Lawsuit Claims Women Workers At Tesla’s Factories Put Through To ‘Nightmarish’ Sexual Harassment

Tesla Inc subjects female workers to “nightmarish” conditions of rampant sexual harassment at its main factory, and supervisors turn their backs when complaints are brought, according to a new lawsuit.

Jessica Barraza, 38, said she has endured “near daily” catcalls and inappropriate touching in her three years at the electric vehicle maker’s factory in Fremont, California, where she works night shifts as a production associate.

The married mother of two said male workers would routinely proposition her, stare at her breasts, describe her as having an “onion booty” or “Coke bottle,” and brush up against her body while pretending it was accidental.

The final straw, according to Barraza, who lives in Modesto, California, was when a guy crept up behind her and pushed his leg between her thighs as she clocked in from her lunch break on Sept. 28.

According to a lawsuit filed in a California state court in Alameda County, west of San Francisco, he chuckled as she leaped away and said, “Oh, my bad.”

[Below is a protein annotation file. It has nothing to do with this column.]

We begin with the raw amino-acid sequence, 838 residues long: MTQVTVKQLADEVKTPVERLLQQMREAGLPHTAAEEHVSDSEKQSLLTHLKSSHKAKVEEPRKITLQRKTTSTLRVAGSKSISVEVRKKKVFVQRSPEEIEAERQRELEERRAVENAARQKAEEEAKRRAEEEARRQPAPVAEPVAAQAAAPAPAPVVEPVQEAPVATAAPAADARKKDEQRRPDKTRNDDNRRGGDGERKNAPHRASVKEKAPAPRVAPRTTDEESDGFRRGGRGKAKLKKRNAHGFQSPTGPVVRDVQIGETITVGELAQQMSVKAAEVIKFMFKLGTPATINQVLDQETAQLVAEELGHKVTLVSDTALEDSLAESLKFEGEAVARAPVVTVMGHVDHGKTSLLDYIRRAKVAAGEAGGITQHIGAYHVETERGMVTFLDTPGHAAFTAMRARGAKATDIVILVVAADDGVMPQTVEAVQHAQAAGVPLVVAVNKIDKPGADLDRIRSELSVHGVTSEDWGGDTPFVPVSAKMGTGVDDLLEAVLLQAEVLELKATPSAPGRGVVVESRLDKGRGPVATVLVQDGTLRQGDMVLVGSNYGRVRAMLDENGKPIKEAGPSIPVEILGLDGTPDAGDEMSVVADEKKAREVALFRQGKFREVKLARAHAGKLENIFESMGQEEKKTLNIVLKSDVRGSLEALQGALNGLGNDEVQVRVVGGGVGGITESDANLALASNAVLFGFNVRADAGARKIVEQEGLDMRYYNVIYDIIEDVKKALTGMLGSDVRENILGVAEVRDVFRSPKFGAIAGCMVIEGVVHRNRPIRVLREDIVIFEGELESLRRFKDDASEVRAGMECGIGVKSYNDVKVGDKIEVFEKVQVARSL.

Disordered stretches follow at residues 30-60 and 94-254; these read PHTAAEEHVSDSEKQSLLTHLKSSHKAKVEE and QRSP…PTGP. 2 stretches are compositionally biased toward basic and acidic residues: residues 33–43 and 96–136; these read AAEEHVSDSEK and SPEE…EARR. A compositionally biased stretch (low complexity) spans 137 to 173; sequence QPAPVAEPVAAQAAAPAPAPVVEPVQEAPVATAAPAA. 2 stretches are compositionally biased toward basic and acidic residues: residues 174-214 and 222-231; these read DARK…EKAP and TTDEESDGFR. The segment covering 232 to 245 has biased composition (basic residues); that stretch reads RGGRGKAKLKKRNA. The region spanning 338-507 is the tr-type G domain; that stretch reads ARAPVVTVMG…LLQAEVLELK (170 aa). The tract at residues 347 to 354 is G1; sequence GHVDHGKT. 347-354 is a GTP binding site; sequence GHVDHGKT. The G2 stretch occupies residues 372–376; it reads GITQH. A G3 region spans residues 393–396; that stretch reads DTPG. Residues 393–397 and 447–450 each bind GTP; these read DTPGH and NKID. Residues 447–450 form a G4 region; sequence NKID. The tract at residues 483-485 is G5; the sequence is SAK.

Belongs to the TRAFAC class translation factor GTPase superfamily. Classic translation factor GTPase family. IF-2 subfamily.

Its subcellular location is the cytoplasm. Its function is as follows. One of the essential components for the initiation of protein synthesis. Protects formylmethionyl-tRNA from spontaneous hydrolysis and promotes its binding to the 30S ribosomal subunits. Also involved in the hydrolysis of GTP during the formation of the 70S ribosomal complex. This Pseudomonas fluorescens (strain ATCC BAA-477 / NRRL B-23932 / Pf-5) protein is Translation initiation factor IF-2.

Tesla’s human resources department, according to Barraza, has not responded to her concerns from September and October and has even deactivated its hr@tesla.com email account for accepting complaints.

On Friday, Tesla did not immediately reply to queries for comment. In 2020, it shuttered its main press office. Barraza’s complaint was first reported by the Washington Post.

Elon Musk, the millionaire CEO of Tesla, is no stranger to allegations of maltreatment at the Fremont factory.

On Oct. 4, a federal jury in San Francisco ordered Tesla to pay $136.9 million to Owen Diaz, a Black former elevator operator who endured racial discrimination at the company.

On Nov. 16, Tesla filed a motion to reverse the decision.

It stated that it “abhors and condemns” all racist remarks and that even if it could have done a better job of weeding out prejudice, Diaz only deserved $600,000.

Barraza is seeking damages for breaches of the California Fair Employment and Housing Act, both compensatory and punitive.

She further claimed that, like many “tech businesses,” Tesla asks its employees to sign arbitration agreements in order to keep workplace issues out of court, but that her agreement is invalid due to its “unconscionable” conditions.

Barraza stated that she is on medical leave as a result of a diagnosis of post-traumatic stress disorder.

(Adapted from FlipBoard.com)

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